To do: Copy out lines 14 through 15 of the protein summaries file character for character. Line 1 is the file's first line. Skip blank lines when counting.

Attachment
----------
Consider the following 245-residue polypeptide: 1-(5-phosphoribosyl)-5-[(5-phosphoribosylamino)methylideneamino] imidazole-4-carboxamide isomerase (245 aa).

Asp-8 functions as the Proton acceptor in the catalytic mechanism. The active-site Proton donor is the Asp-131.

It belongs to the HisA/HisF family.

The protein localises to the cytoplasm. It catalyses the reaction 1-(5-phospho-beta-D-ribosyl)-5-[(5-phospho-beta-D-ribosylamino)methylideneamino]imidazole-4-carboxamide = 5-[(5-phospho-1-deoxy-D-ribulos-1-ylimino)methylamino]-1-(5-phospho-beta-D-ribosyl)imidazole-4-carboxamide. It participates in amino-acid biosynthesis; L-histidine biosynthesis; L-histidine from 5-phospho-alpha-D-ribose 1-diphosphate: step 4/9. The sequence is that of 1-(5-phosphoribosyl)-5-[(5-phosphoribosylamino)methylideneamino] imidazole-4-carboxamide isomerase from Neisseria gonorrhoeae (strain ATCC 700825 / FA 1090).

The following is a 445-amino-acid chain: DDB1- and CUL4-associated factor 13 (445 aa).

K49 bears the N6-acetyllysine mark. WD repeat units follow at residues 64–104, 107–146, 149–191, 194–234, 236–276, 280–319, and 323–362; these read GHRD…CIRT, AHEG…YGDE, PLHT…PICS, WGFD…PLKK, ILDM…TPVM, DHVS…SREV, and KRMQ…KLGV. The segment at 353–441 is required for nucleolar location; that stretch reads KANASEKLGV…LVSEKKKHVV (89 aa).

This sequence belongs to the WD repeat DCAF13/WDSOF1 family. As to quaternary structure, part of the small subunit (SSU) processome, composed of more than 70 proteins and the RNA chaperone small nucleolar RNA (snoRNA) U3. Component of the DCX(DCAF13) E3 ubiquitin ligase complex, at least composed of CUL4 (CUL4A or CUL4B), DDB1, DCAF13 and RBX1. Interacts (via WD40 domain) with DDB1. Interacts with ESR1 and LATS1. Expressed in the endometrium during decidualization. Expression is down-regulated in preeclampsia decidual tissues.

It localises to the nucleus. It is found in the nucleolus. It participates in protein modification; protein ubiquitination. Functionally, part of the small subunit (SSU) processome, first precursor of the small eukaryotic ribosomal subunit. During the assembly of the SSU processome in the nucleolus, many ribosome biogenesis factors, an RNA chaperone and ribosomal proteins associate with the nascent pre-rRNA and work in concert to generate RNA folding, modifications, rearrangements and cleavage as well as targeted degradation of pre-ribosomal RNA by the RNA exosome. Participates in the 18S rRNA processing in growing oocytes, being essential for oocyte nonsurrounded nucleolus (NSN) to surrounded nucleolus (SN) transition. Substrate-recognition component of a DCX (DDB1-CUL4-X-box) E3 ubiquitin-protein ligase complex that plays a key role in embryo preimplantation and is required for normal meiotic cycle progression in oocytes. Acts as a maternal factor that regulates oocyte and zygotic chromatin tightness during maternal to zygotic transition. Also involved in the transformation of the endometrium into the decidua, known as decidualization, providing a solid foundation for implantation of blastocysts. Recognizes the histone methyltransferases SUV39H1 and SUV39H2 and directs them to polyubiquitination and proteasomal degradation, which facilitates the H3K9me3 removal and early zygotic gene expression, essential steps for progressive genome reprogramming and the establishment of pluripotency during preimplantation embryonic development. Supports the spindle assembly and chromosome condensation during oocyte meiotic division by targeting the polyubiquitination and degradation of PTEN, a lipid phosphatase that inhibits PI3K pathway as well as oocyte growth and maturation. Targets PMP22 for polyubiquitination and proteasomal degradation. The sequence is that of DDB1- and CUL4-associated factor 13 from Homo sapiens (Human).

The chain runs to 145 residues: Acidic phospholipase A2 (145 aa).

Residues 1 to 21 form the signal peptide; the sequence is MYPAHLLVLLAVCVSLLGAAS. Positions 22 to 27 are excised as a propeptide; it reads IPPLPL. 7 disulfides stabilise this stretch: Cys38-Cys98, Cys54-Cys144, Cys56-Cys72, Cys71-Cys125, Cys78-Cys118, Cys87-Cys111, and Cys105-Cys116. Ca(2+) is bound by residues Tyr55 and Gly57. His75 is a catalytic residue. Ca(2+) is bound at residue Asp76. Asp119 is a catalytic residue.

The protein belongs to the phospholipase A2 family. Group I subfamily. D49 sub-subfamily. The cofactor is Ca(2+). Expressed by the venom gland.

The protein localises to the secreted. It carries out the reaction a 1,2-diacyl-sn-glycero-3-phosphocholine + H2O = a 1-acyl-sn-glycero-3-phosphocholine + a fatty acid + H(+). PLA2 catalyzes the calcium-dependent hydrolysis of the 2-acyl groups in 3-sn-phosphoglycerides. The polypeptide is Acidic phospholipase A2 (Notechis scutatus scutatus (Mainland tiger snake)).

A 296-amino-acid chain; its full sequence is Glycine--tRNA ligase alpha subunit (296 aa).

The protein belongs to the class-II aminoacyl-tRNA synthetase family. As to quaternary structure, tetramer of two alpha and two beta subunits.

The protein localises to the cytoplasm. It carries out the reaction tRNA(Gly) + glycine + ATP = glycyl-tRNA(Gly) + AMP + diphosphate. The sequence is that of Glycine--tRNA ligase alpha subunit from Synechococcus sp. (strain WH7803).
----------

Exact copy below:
The protein belongs to the class-II aminoacyl-tRNA synthetase family. As to quaternary structure, tetramer of two alpha and two beta subunits.

The protein localises to the cytoplasm. It carries out the reaction tRNA(Gly) + glycine + ATP = glycyl-tRNA(Gly) + AMP + diphosphate. The sequence is that of Glycine--tRNA ligase alpha subunit from Synechococcus sp. (strain WH7803).